Criticism of SIL activities

Other sites

Waxhaw is a town located in Union County, North Carolina. ... Official language(s) English Capital Raleigh Largest city Charlotte Area  Ranked 28th  - Total 53,865 sq mi (139,509 km²)  - Width 150 miles (240 km)  - Length 560[1] miles (901 km)  - % water 9. ... Wycliffe Bible Translators is an international, interdenominational or parachurch organization with U.S. headquarters in Orlando, Florida. ... The World Summit on the Information Society (WSIS) was a series of United Nations-sponsored conferences about information and communication that took place in 2003 and 2005. ...

References

  • Ruth Margaret Brend, Kenneth Lee Pike (eds.): The Summer Institute of Linguistics: Its Works and Contributions (Walter De Gruyter 1977), ISBN 90-279-3355-3.
  • Gerard Colby, Charlotte Dennett: Thy Will Be Done: The Conquest of the Amazon: Nelson Rockefeller and Evangelism in the Age of Oil (Harper Collins 1995), ISBN 0-06-016764-5. This book contains allegations of Rockefeller's use of American missionaries, and in particular, the Summer Institute of Linguistics, who cooperated in conducting surveys, transporting CIA agents and indirectly assisting in the genocide of tribes in the Amazon basin.
  • John Perkins: Confessions of an Economic Hit Man (Berrett-Koehler Publishers 2004), ISBN 1-57675-301-8. Contains several references to SIL missionary activities and displacement of indigenous peoples in South America.
  • John Perkins: Confessions of an Economic Hit Man (Plume Publishers 2006), ISBN 0-452-28708-1. Contains several references to SIL missionary activities and displacement of indigenous peoples in South America.
  • W. A Willibrand: Oklahoma Indians and the Summer Institute of Linguistics (1953).
  • Søren Hvalkof, Peter Aaby (eds.): Is God an American? An Anthropological Perspective on the Missionary Work of the Summer Institute of Linguistics (A Survival International Document, International Workgroup for Indigenous Affairs, Copenhagen/London 1981), ISBN 87-980717-2-6.
  • Eni Pucinelli Orlandi: Sprache, Glaube, Macht: "Ethik und Sprachenpolitik / Language, Faith, Power: Ethics and Language Policy", in: Brigitte Schlieben-Lange (ed.): Zeitschrift für Literaturwissenschaft und Linguistik 116, Katechese, Sprache, Schrift (University of Siegen / J.B. Metzler 1999) The author presents a discourse analysis of the practices of SIL.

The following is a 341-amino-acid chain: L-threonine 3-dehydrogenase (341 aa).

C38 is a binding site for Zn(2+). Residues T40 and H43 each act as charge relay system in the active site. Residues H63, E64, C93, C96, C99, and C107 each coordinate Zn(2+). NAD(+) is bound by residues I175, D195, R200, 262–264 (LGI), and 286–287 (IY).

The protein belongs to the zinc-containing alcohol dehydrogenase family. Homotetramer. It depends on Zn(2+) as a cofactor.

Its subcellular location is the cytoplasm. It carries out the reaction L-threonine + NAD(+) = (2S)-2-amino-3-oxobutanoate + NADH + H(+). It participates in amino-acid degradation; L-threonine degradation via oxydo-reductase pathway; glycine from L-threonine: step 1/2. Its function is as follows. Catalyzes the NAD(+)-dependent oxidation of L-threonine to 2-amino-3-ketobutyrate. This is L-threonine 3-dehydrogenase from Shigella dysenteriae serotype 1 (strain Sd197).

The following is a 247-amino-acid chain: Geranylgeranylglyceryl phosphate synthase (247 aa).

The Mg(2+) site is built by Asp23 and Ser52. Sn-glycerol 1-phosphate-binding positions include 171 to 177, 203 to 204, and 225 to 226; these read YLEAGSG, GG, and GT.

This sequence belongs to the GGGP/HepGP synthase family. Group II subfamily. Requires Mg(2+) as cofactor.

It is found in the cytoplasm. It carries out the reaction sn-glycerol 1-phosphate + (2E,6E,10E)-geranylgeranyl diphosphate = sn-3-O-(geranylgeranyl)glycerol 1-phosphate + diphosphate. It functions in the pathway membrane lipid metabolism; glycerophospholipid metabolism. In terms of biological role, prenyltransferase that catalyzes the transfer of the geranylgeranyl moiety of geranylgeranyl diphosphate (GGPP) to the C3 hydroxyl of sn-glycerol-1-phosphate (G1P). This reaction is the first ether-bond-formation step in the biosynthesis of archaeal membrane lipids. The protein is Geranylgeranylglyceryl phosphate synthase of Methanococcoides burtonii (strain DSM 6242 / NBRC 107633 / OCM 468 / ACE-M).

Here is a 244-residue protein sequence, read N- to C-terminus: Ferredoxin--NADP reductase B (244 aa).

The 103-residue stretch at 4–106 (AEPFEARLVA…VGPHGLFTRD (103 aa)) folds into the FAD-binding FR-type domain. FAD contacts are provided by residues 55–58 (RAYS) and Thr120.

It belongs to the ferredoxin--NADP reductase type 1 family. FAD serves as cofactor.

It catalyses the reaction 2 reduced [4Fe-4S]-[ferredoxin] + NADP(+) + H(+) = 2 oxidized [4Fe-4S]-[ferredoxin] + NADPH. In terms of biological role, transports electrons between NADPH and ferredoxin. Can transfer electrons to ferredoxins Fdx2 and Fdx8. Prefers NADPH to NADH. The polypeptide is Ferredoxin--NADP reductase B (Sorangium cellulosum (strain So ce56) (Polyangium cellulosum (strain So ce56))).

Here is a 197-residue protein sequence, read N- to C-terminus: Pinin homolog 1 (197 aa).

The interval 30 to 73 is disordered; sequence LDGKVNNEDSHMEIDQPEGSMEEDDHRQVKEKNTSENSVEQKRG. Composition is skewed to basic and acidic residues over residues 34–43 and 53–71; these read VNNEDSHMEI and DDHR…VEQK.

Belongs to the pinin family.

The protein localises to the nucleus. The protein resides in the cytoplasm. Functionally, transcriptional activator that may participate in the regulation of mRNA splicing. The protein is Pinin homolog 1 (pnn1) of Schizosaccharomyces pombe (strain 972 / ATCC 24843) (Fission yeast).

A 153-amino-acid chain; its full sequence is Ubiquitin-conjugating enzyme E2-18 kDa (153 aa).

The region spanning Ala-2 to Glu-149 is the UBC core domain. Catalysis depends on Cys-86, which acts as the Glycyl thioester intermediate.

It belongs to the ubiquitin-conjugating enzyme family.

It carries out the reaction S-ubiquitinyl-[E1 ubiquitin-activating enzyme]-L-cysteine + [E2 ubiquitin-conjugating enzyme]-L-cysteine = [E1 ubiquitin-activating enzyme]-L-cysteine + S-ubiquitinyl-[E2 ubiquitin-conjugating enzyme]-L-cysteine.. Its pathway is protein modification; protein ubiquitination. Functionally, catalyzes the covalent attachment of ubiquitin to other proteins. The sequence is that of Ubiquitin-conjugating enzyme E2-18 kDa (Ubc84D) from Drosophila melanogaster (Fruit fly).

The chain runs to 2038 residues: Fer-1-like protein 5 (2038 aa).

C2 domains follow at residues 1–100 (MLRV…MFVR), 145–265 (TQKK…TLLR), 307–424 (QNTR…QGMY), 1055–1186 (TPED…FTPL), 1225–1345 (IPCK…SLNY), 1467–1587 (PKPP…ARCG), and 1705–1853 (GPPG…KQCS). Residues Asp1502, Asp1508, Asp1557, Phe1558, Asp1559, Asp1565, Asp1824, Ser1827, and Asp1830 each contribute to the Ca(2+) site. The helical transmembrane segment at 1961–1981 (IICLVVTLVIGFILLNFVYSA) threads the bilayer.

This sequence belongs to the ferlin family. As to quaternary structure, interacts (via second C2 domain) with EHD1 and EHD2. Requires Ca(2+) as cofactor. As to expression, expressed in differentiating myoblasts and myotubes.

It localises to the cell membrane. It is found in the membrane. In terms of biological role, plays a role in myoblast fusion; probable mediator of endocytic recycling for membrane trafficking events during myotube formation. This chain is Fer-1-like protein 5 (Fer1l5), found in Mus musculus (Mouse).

• Laurie K. Hart: "The Story of the Wycliffe Translators: Pacifying the Last Frontiers". In: NACLA's Latin America & Empire Report, vol. VII, no. 10 (1973). This article describes SIL's collaboration with US oil corporations and military governments in South America in the 1950s and 1960s.
  • Michael Erard: How Linguists and Missionaries Share a Bible of 6,912 Languages. In: New York Times, July 19th, 2005.
  • Peter Gow: An Amazonian Myth and Its History (Oxford University Press 2001), ISBN 0-19-924195-3 / ISBN 0-19-924196-1.
  • Colin Clarke: Class, Ethnicity, and Community in Southern Mexico: Oaxaca's Peasentries (Oxford University Press 2001), ISBN 0-19-823387-6.[1]
  • Arthur Bonner: We Will Not Be Stopped: Evangelical Persecution, Catholicism, and Zapatismo in Chiapas, Mexico (Universal Publishers 1999), ISBN 1-58112-864-9.
  • Edward L. Cleary, Timothy J. Steigenga: Resurgent Voice in Latin America: Indigenous Peoples, Political Mobilization, and Religious Change (Rutgers University Press 2004), ISBN 0-8135-3461-5.
  • David Stoll: Fishers of Men or Founders of Empire? The Wycliffe Bible Translators in Latin America. A US Evangelical Mission in the Third World (London, Zed Press 1983), ISBN 0-86232-111-5. Criticism of SIL missionary activities.
  • Norman Lewis: The Missionaries (London, Secker and Warburg 1988; McGraw-Hill Companies 1989), ISBN 0-07-037613-1.
  • Richard Pettifer, Julian Bradley: Missionaries (BBC Publications 1991), ISBN 0-563-20702-7.
  • Deborah J. Yashar: Contesting Citizenship In Latin America. The Rise of Indigenous Movements and the Postliberal Challenge (Cambridge University Press 2005), ISBN 0-521-82746-9.
  • Castro Mantilla, Maria Dolores: El Trabajo del ILV en Bolivia, 1954—1980, Informe Final (The Work of SIL in Bolivia, 1954-1980, Final Report; La Paz, Ministerio de Desarollo Humano 1996). This report in Spanish contains a detailed chart of SIL activities in Latin American countries.

  Results from FactBites:
 
Terms of use, privacy policy, and external links disclaimer (269 words)
The resources found on the SIL International website are intended for scholarly research and educational use.
Republication or commercial use of anything on the SIL International website is expressly prohibited without the written consent of SIL International.
SIL International does not send unsolicited or "spam" e-mail and does not sell, rent, or trade its e-mail lists to third parties.
SIL International - Wikipedia (380 words)
SIL International è un'organizzazione non-profit, cristiana e scientifica con l'obiettivo principale di studiare, sviluppare e documentare le lingue per diffonderne la conoscenza e promuovere e aiutare le minoranze linguistiche.
SIL International, originariamente Summer Institute of Linguistics, è nata come piccola sessione di studio estiva in Arkansas nel 1934 per familiarizzare i missionari di quel nucleo che poi è andato a costituire i Wycliffe Bible Translators con conoscenze linguistiche, antropologiche e di traduzione.
Il SIL detiene uno stato formale consultivo presso l'UNESCO e l'ONU e fornisce istruttori e materiali istruttivi per i programmi linguistici per diverse istituzioni di studi superiori.
  More results at FactBites »